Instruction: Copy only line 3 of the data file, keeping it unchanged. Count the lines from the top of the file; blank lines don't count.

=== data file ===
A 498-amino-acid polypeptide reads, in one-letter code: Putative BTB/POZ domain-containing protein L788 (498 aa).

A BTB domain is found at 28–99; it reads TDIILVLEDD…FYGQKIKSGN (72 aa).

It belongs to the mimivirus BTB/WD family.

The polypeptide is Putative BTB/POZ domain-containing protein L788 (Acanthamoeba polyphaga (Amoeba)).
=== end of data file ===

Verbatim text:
It belongs to the mimivirus BTB/WD family.